"We want to make sure that we're the ones that are responsible for our elections," Gardner's Deputy Secretary of State Dave Scanlan said. "I think we have a healthy distrust of outside agencies trying to get access to our databases to perform certain functions."

Voters cast their ballots in Sutton, New Hampshire on Nov. 8, 2016. State officials say the state's old-school paper ballots mean its election systems are more secure than in other states.
Ryan McBride / AFP via Getty Images

Morgan, the state senator and cybersecurity consultant, says his biggest concern is that hackers might target what amounts to the front lines of New Hampshire's elections: holding cities or towns hostage with ransomware attacks, or trying to scam a local pollworker into giving up access to the state's voter files.

While the state elections office has significantly expanded its cybersecurity training for local pollworkers in the last few years, that training isn't mandatory. Some pollworkers are also preparing for the upcoming primary on computers with expired security protections.

The New Hampshire Secretary of State got $3.1 million dollars from the federal government in 2018 to help make these kinds of improvements, but most of its spending so far has gone toward security and equipment expenses at the state level. While state elections officials have warned cities and towns that they need to patch up their election security protections, it hasn't provided any financial support to help offset the costs of those local upgrades.

Backups but no audits

If there is a security breach, Scanlan says the state has backups in place to make sure the election still proceeds.

Local voter lists are backed up on a daily basis leading up to the vote. If someone shows up to the polls to find their registration is missing, they can still register on Election Day. If a ballot counting machine breaks down, a regular occurrence since the model New Hampshire uses is no longer on the market, the results can be tallied by hand — and already are in many towns.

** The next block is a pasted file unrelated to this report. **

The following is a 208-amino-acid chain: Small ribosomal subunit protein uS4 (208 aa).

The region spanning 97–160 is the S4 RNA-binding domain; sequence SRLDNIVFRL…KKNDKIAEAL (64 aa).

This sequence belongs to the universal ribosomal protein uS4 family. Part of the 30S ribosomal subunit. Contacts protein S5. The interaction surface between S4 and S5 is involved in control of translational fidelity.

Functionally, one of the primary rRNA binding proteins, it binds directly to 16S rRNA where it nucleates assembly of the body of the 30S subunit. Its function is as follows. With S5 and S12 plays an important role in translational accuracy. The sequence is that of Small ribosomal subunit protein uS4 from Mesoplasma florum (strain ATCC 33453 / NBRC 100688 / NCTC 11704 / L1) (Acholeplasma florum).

"We're confident that we're going to conduct an election on February 11th regardless of what else might happen," Scanlan said. "And I say that with the understanding that we have to be vigilant and that any electronic system can be targeted."

New Hampshire also lacks one election safeguard used by more than three dozen other states: post-election audits. Audits are widely viewed as a simple way to instill confidence in elections by verifying the accuracy of the outcome.

But Gardner has opposed past efforts to bring the practice to the Granite State, and has fought local voting activists — like Deborah Sumner — who have pushed for more transparency in the ballot counting process.

"I know this is heresy," Sumner said. "I would rather we gave up the New Hampshire primary and had elections we have reason to trust in New Hampshire."

The way Sumner sees it, the case for post-election audits is only strengthened because of the national spotlight on New Hampshire races — not just in the primary, but also the general elections. In 2016, the race for president and U.S. Senate were decided by less than one percent.

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AILSA CHANG, HOST:

New Hampshire prides itself on its electoral traditions. There's the first-in-the-nation presidential primary coming up in a few weeks, and there are its paper ballots - a safeguard when there are so many concerns about election interference. But as Casey McDermott from member station NHPR reports, some in New Hampshire worry that the state's election officials are preserving tradition at the expense of security.

CASEY MCDERMOTT, BYLINE: To say New Hampshire Secretary of State Bill Gardner is confident in the security of his state's elections is an understatement. Here's how he addressed the issue a few months before the 2018 midterms.